Even though Peter doesn’t say so directly, this is really about Jesus and His relationship with the government that was killing Him.  The actions of the chief priests and the Romans were utterly cruel, brutal, and unjust.  They tortured and killed an innocent man.  Nonetheless, despite the suffering He endured and the mental suffering of knowing that He didn’t deserve it, Jesus neither insulted nor threatened.  Under the most severe provocation that we can imagine, He was faithful to the will of God.

Instead, Peter says, He entrusted Himself to the One who judges justly.  He entrusted Himself to God.  I think this was true in a couple of senses.  First, He trusted to God to help Him endure and continue to be righteous.  We should do the same.  Whenever we find our relationships growing difficult, we should pray.  We should pray for ourselves.  We should pray for them, which, notice, Jesus did too.  We should lean on God for the wisdom and strength to continue doing right.

Second, though, Jesus entrusted Himself to God by looking to God for vindication.  Jesus knew that as long as He was pleasing God, the judgment of corrupt humanity didn’t matter.  So too with us.  No matter how much those relationships frustrate us, no matter what awful things the people in those relationships say and do to us, the important thing is that we remain faithful.  If we do, we will receive eternal glory from Him.

Finally, Peter encourages us to OVERCOME EVIL WITH GOOD.  Let’s read from 1 Peter 2:11-15.  Here, Peter explains that when Christians remain steadfast despite the slander of their enemies, they silence them and put them to shame.  To put things another way, we exert the greatest influence on foolish and evil people when we respond with wisdom and goodness. 

This is the exact opposite of the wisdom of the world.  The wisdom of the world says, “Return evil for evil.”  If somebody hurts you, get them back.  If they do something dumb, be sure to let them know how dumb it was.  The problem is, it never works.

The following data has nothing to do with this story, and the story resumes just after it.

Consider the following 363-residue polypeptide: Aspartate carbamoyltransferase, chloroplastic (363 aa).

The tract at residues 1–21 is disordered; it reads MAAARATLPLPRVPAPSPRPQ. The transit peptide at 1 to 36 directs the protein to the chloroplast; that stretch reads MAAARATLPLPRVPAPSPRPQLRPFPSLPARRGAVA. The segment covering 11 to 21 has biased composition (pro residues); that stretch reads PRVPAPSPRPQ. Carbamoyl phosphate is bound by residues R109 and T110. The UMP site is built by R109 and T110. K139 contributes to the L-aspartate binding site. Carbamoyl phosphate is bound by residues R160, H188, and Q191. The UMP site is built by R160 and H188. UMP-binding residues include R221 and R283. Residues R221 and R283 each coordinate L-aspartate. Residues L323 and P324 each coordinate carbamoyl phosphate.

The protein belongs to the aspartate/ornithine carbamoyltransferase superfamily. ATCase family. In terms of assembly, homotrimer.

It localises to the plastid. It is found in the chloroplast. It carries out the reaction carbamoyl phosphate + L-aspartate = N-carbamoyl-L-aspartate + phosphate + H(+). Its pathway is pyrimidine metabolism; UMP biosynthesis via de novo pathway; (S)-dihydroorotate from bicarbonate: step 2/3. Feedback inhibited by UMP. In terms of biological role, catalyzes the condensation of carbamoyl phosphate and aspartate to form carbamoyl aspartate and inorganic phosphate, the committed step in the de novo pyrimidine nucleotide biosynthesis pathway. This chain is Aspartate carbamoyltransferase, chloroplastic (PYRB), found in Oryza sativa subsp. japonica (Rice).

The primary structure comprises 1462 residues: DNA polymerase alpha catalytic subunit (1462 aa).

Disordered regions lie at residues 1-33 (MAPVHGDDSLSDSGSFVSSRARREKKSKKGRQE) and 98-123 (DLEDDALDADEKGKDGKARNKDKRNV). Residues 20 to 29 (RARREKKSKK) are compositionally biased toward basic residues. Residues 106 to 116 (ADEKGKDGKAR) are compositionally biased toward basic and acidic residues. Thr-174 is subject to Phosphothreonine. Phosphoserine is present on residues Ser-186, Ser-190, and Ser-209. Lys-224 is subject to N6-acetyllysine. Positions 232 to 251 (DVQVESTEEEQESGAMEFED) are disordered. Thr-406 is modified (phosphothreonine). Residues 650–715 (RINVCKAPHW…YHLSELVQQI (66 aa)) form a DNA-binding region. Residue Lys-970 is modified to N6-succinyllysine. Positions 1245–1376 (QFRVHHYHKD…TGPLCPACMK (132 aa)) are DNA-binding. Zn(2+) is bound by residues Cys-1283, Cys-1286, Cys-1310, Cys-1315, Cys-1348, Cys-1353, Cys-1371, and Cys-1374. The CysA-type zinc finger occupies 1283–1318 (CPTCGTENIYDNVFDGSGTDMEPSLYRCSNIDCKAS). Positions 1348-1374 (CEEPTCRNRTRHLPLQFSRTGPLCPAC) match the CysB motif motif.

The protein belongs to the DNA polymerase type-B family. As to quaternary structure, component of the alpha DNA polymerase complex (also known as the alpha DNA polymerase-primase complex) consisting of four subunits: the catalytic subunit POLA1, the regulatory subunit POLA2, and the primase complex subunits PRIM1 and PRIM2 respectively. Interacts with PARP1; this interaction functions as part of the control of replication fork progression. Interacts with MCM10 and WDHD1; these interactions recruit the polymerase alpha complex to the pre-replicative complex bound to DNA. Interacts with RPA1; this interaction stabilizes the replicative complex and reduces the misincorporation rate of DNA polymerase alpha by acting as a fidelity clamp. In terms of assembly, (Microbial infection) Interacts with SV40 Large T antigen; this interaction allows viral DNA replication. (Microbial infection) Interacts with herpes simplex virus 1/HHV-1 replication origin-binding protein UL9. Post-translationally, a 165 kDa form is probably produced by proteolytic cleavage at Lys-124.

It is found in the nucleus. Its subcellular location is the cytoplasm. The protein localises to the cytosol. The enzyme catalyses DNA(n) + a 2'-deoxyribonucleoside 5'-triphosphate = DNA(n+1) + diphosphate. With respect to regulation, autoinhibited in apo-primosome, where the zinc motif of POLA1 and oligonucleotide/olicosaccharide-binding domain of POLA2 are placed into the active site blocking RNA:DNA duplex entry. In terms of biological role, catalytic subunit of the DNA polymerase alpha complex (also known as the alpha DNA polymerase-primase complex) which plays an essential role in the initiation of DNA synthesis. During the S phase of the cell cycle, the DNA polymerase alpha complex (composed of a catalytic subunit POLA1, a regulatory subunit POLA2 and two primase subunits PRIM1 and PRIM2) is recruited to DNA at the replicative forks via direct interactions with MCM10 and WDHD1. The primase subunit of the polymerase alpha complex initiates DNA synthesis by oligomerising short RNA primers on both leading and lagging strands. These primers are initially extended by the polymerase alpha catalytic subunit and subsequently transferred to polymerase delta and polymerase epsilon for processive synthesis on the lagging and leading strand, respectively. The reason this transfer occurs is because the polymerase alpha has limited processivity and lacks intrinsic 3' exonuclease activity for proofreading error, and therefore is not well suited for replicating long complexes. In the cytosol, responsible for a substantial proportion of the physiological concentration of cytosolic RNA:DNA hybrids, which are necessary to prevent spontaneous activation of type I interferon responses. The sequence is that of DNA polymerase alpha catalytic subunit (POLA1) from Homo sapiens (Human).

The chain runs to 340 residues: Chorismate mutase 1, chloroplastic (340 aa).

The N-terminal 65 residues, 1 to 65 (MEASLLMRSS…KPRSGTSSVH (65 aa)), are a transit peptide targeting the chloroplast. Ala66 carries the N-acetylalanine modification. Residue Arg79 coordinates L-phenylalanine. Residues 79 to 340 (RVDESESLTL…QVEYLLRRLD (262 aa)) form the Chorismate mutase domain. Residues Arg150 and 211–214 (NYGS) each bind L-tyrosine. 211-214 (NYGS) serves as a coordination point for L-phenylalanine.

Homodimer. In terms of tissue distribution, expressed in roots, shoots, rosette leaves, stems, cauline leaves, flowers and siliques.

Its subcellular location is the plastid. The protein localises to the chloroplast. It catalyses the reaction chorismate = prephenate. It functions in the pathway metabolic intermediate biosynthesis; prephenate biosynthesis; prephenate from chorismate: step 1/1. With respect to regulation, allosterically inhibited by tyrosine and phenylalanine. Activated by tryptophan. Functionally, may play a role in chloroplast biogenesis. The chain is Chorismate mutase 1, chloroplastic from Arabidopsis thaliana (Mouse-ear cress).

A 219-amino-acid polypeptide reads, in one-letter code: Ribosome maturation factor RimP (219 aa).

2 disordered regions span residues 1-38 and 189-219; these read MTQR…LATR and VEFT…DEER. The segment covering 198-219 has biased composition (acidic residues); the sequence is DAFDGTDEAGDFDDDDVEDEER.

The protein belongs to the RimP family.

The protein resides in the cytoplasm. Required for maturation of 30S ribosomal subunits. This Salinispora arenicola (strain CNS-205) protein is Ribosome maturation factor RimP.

Just look at the recent racial unrest in our country.  There were millions of people out there who were outraged and upset about the wrongful death of George Floyd, and rightly so.  However, some of them decided in their outrage that the thing to do was to go out and riot and loot and get in fights with police.  Let’s be honest, brethren.  Did their returning evil for evil persuade others to their cause, or did it harden hearts against them?

Sadly, as all of us know all too well, returning evil for evil is so seductive.  We want to hit our jerk spouse with that zinger.  We want to make our punk kid feel about six inches tall.  In every situation, though, retaliation only makes our problems worse.

As Christians, we are called to rise above petty revenge.  We’re called to rise above the thoughtless expression of our hurt and anger.  This doesn’t mean that we can’t ever speak truth to someone who needs to hear it, but we have to make sure that we are speaking truth in love, and that our actions speak even louder than our words do.  Worldly wisdom only knows how to make broken relationships worse, but God’s wisdom knows how to heal them.  Continually taking the high road, even when others don’t, might seem like the road to failure, but in reality, it’s the only path to success.